4. Valeria says:

    I have never eated in that restaurant but you make me want to buy a ticket to go to Florence just for this!

  5. Daniella says:

    I made this tonight with a boneless pork chop — although I have never had the original, this was quite satisfying. I served with some pureed favas beans. Although I was heavy handed with the salt in both dishes (and am quite thirsty now as a result), this will be in my rotation. My meat and potato loving husband was very, very pleased.

  6. How deliciously simple. I adore butter so this little wonder is very likely to happen in my kitchen very soon

  7. janie says:

    Ever since I read about this dish on Elizabeth’s blog I’ve wanted to try it. Now I will go ahead and make it! Thanks Emiko.

  8. Sabry says:

    Ciao Emiko, i made this plate just yesterday, it’s so deliciously and soft and sometimes i made it with milk. Bravissima! (i have opened my own blog, finally)
    Sabry – Florence

  9. alexandra says:

    I was taken to this restaurant years ago by a local and it made a huge impression.
    The chicken especially, i even wrote about it in my first cookbook which was published a 2 few years ago .

    Thank you, i had no idea what the restaurant was called so now when i make it back to italy i will be able to go there.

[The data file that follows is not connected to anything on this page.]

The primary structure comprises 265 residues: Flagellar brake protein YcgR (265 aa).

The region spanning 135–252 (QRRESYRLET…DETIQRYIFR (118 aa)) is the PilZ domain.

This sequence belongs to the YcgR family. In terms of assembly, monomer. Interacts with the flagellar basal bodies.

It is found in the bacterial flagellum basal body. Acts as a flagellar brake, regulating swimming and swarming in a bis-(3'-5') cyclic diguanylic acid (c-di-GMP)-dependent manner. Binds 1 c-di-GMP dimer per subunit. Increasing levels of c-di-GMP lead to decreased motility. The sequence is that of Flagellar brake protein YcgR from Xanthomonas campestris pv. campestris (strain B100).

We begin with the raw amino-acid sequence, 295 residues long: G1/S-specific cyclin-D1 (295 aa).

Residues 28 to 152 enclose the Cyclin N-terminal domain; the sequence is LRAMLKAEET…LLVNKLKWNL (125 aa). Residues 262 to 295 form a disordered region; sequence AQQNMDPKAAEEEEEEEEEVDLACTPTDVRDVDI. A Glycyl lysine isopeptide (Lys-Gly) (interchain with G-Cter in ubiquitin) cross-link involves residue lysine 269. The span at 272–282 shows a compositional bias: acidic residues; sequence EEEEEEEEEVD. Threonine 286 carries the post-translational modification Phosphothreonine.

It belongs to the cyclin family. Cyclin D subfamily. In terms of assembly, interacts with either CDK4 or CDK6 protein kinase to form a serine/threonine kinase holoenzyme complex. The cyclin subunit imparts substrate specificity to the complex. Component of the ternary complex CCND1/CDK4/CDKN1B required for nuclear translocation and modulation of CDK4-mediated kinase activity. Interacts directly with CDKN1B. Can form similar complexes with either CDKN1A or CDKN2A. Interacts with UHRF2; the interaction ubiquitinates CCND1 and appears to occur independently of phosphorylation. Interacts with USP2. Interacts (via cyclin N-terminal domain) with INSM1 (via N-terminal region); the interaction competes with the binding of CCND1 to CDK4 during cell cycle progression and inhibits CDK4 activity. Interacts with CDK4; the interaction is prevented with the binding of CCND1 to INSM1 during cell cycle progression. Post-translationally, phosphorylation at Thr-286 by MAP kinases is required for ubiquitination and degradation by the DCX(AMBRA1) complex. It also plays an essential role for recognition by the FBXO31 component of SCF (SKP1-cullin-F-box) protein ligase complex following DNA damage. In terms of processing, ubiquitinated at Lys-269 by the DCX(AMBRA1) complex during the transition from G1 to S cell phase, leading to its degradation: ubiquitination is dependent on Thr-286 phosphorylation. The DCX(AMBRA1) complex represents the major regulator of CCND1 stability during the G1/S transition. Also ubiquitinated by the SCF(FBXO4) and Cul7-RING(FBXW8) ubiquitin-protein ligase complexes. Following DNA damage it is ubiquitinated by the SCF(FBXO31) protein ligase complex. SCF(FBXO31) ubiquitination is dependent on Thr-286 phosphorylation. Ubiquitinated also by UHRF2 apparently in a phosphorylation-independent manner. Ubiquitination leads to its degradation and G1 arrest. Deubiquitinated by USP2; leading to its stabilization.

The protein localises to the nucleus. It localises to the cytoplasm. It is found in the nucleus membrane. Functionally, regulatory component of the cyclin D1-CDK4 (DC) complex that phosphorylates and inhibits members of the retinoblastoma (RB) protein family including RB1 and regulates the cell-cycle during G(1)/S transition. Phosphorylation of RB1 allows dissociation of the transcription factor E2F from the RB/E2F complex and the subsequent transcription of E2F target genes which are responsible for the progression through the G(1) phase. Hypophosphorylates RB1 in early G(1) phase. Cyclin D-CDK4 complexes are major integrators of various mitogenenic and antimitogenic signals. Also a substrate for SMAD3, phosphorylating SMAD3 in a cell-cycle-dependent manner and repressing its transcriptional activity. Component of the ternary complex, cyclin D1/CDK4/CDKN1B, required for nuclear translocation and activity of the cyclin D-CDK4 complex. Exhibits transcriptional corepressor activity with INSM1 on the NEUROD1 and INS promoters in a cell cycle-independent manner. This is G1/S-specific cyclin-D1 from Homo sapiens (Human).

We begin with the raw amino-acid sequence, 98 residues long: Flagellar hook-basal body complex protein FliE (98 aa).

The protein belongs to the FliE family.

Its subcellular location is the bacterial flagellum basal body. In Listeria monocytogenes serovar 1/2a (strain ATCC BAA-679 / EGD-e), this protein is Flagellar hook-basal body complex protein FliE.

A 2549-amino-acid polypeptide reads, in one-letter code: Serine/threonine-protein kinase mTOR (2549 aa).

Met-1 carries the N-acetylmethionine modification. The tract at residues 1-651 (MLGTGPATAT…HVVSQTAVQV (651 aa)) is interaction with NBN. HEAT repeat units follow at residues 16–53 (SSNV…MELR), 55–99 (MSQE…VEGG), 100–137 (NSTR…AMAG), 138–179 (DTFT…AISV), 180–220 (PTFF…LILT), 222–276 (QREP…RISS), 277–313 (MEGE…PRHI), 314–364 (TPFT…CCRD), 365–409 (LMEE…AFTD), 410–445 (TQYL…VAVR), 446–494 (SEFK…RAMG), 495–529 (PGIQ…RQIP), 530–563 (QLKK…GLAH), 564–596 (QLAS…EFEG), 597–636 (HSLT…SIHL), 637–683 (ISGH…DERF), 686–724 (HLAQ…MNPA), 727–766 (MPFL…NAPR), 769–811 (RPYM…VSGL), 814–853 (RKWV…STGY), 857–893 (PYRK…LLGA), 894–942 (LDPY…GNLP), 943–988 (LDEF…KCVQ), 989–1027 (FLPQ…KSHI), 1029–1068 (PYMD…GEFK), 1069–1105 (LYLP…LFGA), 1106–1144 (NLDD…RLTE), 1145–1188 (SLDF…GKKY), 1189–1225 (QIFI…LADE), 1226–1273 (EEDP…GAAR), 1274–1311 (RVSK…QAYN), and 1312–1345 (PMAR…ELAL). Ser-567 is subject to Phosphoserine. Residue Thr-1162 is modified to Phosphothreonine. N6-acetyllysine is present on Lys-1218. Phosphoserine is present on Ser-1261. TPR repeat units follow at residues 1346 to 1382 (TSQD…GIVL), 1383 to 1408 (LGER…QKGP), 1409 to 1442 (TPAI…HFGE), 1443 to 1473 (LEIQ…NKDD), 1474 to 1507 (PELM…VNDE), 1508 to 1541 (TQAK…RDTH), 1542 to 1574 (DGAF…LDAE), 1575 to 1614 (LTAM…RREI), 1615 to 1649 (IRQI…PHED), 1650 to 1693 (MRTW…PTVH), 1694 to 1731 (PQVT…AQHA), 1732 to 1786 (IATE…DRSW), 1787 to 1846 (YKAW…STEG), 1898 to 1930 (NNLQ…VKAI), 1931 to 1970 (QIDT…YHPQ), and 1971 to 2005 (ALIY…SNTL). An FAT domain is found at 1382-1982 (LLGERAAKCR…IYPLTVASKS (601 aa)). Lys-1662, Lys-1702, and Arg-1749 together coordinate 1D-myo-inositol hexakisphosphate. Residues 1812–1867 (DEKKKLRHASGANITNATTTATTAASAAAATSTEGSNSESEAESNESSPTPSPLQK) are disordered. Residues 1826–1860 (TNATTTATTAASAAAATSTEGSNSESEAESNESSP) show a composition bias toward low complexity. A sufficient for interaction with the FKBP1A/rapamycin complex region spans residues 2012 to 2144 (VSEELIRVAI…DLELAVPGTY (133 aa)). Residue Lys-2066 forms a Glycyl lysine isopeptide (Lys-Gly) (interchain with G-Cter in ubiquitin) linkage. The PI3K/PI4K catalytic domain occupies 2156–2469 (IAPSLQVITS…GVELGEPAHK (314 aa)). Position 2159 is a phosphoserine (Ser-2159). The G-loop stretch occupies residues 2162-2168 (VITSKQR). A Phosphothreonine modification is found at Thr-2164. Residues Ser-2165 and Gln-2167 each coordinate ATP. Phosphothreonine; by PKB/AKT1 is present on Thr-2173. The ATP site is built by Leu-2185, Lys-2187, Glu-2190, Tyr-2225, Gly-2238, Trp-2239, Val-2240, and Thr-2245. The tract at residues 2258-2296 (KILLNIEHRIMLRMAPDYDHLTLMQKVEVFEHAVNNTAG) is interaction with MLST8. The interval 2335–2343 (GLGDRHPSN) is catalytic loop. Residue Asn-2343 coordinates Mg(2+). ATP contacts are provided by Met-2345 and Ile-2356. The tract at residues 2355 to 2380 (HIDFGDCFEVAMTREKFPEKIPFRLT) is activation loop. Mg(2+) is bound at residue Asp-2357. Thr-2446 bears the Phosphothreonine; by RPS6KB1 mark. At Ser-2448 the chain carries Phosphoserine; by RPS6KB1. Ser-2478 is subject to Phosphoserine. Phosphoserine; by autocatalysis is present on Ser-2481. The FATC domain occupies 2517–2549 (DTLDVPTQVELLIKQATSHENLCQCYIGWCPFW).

10. Thom Steele says:

    I was just at Sostanza this past Tuesday, March 17th and had the table right next to the kitchen so I saw well how they prepared this dish. I don’t think this dish works in an oven; better on a hot gas/electric/fire stove. They dredged the chicken in a large bowl of flour first, then dipped the breasts in beaten eggs. Next, the cook tossed the medium sized breast into the already bubbling butter in the very small two handled skillet. Seasoning with salt and other unknown spices came next. Because the chicken fills up so much of the skillet, it’s hard to tell how much butter is used: enough to cover the bottom and bubble up on the sides. The hot temperature sears and browns the chicken to a medium brown and leaves a very thin crust on the top and bottom, but not the sides.

    Attached is a link with pictures of the process that correspond well to what I saw last week. I’d eat this once a week.
    http://www.elizabethminchilliinrome.com/2011/12/trattoria-sostanza-florence/